By Timothy Chipp
Niagara Gazette — A vote of "not consistent" has little bearing on the future of two Lewiston-based capital projects. Still, those words rang out as the verdict for both the Lewiston Civic Center and the Lewiston-Porter School District's $26 million capital project at the latest Niagara River Greenway Commission meeting Tuesday.
The commission does not control the release of money. Instead, the votes it took were meant to serve as a recommendation to various host community boards, which make the ultimate decision.
Lewiston Supervisor Steve Reiter, presenting his plans for the Lewiston Civic Center, said the vote was actually expected.
"This was like going to the dentist," Reiter said after learning his civic center's decision. "To me, this means nothing. I came here expecting this."
Both agenda items failed to receive consistent declarations by the same 2-7 decision, though two members of the committee weren't present, including Chairman Robert Kresse.
Only Sean Edwards, a Sanborn resident and former Lewiston councilman, and Rob Daly, representing the New York Power Authority, believed the projects fit in with the outlined description of the commission's role.
With Kresse not present, Niagara Falls Mayor Paul Dyster served as chairman of the meeting. Though he explained to each of the two chief presenters his support for the projects in his role as mayor, he couldn't provide the same support as chairman of the commission.
"This is a great project," he told Reiter following the town's presentation. "As much as I feel it is a great project, though, I have to vote not consistent."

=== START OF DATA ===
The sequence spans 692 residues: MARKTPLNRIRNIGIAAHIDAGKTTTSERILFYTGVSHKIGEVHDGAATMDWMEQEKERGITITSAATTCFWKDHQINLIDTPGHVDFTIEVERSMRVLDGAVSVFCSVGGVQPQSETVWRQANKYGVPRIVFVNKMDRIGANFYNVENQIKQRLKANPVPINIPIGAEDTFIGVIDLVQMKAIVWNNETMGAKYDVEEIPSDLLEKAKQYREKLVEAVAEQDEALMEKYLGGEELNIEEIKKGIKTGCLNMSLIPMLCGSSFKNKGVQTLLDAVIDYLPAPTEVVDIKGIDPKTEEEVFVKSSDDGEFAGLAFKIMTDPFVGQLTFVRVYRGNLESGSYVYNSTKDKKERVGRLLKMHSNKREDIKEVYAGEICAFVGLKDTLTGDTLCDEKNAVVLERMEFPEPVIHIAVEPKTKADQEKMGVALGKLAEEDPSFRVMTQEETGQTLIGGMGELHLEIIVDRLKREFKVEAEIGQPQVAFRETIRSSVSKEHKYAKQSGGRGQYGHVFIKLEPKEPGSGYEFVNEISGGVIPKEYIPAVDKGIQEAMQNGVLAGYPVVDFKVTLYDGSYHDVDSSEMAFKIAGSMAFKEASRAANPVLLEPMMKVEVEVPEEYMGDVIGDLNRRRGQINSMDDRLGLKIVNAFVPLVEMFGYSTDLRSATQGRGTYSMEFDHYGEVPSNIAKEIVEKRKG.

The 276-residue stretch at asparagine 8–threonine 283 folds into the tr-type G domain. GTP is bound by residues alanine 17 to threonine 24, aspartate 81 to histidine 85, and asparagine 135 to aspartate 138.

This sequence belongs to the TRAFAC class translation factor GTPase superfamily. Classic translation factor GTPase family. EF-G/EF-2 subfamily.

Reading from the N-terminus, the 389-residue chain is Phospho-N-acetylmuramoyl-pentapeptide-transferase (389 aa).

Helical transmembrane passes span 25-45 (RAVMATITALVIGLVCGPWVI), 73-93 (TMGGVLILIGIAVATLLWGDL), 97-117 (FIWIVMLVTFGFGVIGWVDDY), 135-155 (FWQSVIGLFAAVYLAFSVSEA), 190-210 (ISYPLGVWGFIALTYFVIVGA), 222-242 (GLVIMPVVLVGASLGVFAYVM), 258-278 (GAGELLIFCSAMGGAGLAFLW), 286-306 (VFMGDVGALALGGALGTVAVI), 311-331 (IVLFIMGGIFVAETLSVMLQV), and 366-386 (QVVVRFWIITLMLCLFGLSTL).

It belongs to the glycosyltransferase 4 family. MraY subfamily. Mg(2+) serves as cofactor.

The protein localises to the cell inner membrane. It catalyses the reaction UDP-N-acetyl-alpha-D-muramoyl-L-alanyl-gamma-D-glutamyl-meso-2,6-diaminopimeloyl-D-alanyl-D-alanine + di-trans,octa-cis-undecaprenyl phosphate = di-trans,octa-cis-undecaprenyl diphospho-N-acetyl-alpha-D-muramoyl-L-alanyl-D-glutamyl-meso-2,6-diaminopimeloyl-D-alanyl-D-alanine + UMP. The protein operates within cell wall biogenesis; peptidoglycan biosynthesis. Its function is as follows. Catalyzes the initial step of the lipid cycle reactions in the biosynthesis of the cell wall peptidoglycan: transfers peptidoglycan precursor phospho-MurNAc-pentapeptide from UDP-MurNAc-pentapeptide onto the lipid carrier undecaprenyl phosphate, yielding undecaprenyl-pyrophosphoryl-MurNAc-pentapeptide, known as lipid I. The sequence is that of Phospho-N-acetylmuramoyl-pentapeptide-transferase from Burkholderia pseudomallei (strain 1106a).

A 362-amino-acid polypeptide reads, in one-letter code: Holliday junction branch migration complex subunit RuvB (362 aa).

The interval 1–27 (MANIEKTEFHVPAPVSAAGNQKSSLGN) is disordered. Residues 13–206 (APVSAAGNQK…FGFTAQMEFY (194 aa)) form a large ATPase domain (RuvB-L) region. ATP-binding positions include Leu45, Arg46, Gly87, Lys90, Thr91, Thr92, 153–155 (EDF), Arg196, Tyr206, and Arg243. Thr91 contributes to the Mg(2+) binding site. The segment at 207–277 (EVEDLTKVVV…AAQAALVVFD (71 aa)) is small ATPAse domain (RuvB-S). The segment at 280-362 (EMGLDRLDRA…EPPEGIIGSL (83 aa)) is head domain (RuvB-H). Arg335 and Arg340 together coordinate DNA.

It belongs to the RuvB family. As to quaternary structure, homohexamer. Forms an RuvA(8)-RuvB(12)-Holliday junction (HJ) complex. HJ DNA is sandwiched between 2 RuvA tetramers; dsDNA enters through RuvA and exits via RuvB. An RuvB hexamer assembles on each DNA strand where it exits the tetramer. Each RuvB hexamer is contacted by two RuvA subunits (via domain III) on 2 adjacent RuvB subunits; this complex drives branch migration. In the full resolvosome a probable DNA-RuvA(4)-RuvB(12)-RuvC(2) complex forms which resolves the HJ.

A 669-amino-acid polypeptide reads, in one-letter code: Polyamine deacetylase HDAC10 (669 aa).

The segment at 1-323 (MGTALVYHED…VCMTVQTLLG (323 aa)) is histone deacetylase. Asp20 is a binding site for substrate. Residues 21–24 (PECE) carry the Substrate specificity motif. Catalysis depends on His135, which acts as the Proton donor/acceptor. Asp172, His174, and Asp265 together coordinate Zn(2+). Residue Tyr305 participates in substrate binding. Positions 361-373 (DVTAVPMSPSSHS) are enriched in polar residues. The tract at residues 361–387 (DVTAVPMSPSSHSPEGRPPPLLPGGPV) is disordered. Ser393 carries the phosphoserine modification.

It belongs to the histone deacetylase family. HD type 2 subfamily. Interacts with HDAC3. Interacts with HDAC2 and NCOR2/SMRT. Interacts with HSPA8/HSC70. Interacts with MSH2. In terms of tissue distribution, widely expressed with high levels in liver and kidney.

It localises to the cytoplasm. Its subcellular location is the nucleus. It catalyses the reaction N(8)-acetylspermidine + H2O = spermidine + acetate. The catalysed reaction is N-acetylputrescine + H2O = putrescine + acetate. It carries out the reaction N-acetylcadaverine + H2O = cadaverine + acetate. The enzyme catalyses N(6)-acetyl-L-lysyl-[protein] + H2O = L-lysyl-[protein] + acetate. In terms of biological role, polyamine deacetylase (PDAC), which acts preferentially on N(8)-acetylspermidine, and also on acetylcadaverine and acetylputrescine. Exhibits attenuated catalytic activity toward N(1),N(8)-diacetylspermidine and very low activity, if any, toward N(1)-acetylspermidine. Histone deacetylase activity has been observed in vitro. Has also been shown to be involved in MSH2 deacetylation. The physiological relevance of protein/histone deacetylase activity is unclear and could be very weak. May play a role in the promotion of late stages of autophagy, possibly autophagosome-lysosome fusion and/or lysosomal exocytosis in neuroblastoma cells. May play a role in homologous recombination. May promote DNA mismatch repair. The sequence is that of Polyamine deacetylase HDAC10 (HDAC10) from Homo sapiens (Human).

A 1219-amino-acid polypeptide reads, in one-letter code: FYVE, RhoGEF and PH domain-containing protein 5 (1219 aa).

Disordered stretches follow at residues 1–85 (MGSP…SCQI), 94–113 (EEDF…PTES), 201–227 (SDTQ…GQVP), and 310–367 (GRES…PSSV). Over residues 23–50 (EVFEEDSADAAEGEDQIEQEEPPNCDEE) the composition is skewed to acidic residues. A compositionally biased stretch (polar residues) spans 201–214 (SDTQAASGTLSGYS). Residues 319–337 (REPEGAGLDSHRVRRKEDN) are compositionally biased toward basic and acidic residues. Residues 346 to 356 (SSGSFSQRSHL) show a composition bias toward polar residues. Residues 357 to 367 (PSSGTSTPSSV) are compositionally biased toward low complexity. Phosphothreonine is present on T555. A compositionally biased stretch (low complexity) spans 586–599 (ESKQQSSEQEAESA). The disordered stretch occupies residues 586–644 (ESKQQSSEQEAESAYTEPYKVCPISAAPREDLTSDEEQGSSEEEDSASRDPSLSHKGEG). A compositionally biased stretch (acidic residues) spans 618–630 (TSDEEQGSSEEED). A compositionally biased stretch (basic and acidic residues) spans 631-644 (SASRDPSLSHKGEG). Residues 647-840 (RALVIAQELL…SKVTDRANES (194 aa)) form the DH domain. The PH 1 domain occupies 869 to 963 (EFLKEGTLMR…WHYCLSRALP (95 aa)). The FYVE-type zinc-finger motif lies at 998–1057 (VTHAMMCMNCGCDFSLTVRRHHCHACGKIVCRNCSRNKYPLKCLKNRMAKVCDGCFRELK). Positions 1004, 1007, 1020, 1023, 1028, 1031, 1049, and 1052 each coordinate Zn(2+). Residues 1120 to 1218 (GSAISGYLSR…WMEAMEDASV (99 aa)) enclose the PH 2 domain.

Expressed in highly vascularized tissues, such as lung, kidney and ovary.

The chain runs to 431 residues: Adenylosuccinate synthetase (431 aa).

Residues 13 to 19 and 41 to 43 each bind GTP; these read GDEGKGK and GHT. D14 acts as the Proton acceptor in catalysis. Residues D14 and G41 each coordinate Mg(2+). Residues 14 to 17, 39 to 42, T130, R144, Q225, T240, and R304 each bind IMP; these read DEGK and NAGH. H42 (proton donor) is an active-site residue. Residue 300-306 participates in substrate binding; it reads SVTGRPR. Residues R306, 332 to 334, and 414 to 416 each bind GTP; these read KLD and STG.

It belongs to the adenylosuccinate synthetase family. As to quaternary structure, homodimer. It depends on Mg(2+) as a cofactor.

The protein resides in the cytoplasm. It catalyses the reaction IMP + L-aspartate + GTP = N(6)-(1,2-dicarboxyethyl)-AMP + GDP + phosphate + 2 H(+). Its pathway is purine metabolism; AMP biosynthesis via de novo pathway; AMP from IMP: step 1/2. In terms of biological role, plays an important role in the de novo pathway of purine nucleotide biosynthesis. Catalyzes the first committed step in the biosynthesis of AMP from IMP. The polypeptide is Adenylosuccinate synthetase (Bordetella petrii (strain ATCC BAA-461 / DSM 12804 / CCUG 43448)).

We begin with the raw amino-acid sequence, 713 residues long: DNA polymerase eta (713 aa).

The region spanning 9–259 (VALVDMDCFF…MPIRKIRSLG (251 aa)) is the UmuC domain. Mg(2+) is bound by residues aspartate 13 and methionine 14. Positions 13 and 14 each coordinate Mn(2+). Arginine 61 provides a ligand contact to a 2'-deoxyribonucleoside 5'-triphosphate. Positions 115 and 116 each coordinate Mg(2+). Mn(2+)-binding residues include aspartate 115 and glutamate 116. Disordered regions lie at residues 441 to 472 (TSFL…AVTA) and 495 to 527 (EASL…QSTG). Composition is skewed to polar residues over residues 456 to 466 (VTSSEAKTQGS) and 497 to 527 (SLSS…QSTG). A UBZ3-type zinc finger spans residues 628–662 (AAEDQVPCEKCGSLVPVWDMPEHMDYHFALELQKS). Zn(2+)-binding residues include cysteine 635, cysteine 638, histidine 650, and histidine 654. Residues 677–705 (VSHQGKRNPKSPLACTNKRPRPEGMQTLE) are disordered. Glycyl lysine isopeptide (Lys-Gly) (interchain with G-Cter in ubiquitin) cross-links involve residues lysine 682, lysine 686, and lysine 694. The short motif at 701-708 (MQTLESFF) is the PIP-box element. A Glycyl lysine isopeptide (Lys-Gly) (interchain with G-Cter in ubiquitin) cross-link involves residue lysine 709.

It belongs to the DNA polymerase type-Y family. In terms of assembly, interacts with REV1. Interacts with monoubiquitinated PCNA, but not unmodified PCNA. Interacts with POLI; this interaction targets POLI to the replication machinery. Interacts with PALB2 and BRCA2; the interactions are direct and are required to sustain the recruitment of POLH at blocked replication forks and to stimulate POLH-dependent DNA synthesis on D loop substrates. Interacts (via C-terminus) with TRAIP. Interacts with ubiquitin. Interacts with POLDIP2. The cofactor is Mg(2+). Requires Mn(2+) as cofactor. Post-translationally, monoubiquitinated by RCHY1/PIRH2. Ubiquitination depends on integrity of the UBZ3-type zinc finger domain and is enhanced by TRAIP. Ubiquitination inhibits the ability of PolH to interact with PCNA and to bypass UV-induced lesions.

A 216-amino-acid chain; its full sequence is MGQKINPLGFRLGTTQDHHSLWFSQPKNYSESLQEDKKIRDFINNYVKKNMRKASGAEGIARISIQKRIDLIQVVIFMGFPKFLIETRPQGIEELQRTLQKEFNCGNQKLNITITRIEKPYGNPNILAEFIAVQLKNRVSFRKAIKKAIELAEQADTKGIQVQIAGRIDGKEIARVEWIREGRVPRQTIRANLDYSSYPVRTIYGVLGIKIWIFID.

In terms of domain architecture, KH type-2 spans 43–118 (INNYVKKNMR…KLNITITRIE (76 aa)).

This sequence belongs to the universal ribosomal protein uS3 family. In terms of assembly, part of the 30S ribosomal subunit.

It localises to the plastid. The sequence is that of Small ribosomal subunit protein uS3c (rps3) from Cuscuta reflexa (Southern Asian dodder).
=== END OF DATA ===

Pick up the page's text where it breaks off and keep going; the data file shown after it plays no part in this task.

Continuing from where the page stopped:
Edwards, though, refuted the chairman's claim, explaining while the recreation center – and the Lew-Port campus where it would be built – is not along the waterfront, a focal point among decision-makers, it provides recreational opportunities which is another chief measure.
It's also extremely difficult for school districts to successfully receive a consistent rating from the commission based solely on the fact few schools have any location along the waterfront. Districts also don't have the ability to create parks or manage greenspace for the public good.
Daly said the commission knows these project requests from school districts won't ever stick entirely to what has been laid out and that it should matter what districts like Lew-Port intend to do with the money.
"It's never a secret what projects these district's will pursue," he said. "They can only use the money to improve their buildings. I believe it fits the goals of this commission."Contact reporter Timothy Chipp at 282-2311, ext. 2251 or follow on Twitter @timchipp.